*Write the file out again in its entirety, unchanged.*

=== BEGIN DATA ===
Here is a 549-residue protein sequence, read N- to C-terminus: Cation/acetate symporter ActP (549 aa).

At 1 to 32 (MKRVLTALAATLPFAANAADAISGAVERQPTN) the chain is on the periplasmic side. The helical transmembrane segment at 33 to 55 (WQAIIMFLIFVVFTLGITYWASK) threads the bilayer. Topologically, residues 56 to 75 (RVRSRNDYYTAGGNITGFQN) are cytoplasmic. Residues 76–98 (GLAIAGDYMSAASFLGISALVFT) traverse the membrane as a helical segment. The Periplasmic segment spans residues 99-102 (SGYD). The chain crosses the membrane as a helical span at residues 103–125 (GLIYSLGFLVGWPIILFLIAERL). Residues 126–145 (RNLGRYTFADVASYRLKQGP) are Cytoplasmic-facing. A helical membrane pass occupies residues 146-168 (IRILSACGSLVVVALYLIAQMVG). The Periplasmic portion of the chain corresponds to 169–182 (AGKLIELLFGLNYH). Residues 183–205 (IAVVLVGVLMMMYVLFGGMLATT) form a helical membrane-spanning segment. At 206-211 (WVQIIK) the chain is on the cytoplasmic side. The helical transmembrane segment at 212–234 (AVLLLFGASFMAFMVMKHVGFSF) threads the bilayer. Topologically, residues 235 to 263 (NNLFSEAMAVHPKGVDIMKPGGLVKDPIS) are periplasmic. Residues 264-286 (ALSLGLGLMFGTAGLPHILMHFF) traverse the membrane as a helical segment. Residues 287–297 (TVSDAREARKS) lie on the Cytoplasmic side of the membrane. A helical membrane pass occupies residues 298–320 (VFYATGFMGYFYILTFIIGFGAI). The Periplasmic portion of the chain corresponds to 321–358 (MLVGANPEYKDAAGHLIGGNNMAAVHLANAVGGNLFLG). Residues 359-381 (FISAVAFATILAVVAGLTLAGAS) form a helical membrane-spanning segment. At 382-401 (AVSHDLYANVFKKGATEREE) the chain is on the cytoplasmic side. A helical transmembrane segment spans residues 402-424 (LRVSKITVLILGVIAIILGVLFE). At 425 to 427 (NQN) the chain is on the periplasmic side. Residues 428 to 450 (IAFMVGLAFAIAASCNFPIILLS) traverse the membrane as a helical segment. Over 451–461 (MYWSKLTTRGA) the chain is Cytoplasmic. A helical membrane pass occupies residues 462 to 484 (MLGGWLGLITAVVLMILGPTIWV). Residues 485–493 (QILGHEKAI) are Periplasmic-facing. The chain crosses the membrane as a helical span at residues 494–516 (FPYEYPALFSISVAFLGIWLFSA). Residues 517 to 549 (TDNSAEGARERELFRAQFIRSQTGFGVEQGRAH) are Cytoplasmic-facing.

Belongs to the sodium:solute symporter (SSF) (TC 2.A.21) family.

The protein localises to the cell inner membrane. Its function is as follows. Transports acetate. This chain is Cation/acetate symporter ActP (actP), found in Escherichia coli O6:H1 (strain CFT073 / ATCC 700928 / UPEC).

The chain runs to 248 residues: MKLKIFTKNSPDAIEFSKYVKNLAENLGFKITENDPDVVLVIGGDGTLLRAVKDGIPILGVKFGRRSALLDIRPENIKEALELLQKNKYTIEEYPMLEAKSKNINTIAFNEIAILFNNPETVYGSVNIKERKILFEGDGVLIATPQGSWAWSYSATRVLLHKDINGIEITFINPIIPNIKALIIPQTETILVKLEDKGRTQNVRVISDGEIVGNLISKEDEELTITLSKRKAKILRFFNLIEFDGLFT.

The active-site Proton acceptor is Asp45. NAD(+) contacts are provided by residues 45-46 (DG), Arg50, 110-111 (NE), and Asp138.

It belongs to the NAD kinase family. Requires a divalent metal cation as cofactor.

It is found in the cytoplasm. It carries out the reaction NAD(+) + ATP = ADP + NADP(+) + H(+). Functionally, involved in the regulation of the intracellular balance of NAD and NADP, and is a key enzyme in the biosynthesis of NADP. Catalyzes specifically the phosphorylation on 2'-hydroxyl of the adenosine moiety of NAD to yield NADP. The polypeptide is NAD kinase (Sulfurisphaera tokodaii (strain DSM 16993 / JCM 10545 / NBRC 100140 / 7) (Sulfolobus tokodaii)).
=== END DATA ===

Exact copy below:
Here is a 549-residue protein sequence, read N- to C-terminus: Cation/acetate symporter ActP (549 aa).

At 1 to 32 (MKRVLTALAATLPFAANAADAISGAVERQPTN) the chain is on the periplasmic side. The helical transmembrane segment at 33 to 55 (WQAIIMFLIFVVFTLGITYWASK) threads the bilayer. Topologically, residues 56 to 75 (RVRSRNDYYTAGGNITGFQN) are cytoplasmic. Residues 76–98 (GLAIAGDYMSAASFLGISALVFT) traverse the membrane as a helical segment. The Periplasmic segment spans residues 99-102 (SGYD). The chain crosses the membrane as a helical span at residues 103–125 (GLIYSLGFLVGWPIILFLIAERL). Residues 126–145 (RNLGRYTFADVASYRLKQGP) are Cytoplasmic-facing. A helical membrane pass occupies residues 146-168 (IRILSACGSLVVVALYLIAQMVG). The Periplasmic portion of the chain corresponds to 169–182 (AGKLIELLFGLNYH). Residues 183–205 (IAVVLVGVLMMMYVLFGGMLATT) form a helical membrane-spanning segment. At 206-211 (WVQIIK) the chain is on the cytoplasmic side. The helical transmembrane segment at 212–234 (AVLLLFGASFMAFMVMKHVGFSF) threads the bilayer. Topologically, residues 235 to 263 (NNLFSEAMAVHPKGVDIMKPGGLVKDPIS) are periplasmic. Residues 264-286 (ALSLGLGLMFGTAGLPHILMHFF) traverse the membrane as a helical segment. Residues 287–297 (TVSDAREARKS) lie on the Cytoplasmic side of the membrane. A helical membrane pass occupies residues 298–320 (VFYATGFMGYFYILTFIIGFGAI). The Periplasmic portion of the chain corresponds to 321–358 (MLVGANPEYKDAAGHLIGGNNMAAVHLANAVGGNLFLG). Residues 359-381 (FISAVAFATILAVVAGLTLAGAS) form a helical membrane-spanning segment. At 382-401 (AVSHDLYANVFKKGATEREE) the chain is on the cytoplasmic side. A helical transmembrane segment spans residues 402-424 (LRVSKITVLILGVIAIILGVLFE). At 425 to 427 (NQN) the chain is on the periplasmic side. Residues 428 to 450 (IAFMVGLAFAIAASCNFPIILLS) traverse the membrane as a helical segment. Over 451–461 (MYWSKLTTRGA) the chain is Cytoplasmic. A helical membrane pass occupies residues 462 to 484 (MLGGWLGLITAVVLMILGPTIWV). Residues 485–493 (QILGHEKAI) are Periplasmic-facing. The chain crosses the membrane as a helical span at residues 494–516 (FPYEYPALFSISVAFLGIWLFSA). Residues 517 to 549 (TDNSAEGARERELFRAQFIRSQTGFGVEQGRAH) are Cytoplasmic-facing.

Belongs to the sodium:solute symporter (SSF) (TC 2.A.21) family.

The protein localises to the cell inner membrane. Its function is as follows. Transports acetate. This chain is Cation/acetate symporter ActP (actP), found in Escherichia coli O6:H1 (strain CFT073 / ATCC 700928 / UPEC).

The chain runs to 248 residues: MKLKIFTKNSPDAIEFSKYVKNLAENLGFKITENDPDVVLVIGGDGTLLRAVKDGIPILGVKFGRRSALLDIRPENIKEALELLQKNKYTIEEYPMLEAKSKNINTIAFNEIAILFNNPETVYGSVNIKERKILFEGDGVLIATPQGSWAWSYSATRVLLHKDINGIEITFINPIIPNIKALIIPQTETILVKLEDKGRTQNVRVISDGEIVGNLISKEDEELTITLSKRKAKILRFFNLIEFDGLFT.

The active-site Proton acceptor is Asp45. NAD(+) contacts are provided by residues 45-46 (DG), Arg50, 110-111 (NE), and Asp138.

It belongs to the NAD kinase family. Requires a divalent metal cation as cofactor.

It is found in the cytoplasm. It carries out the reaction NAD(+) + ATP = ADP + NADP(+) + H(+). Functionally, involved in the regulation of the intracellular balance of NAD and NADP, and is a key enzyme in the biosynthesis of NADP. Catalyzes specifically the phosphorylation on 2'-hydroxyl of the adenosine moiety of NAD to yield NADP. The polypeptide is NAD kinase (Sulfurisphaera tokodaii (strain DSM 16993 / JCM 10545 / NBRC 100140 / 7) (Sulfolobus tokodaii)).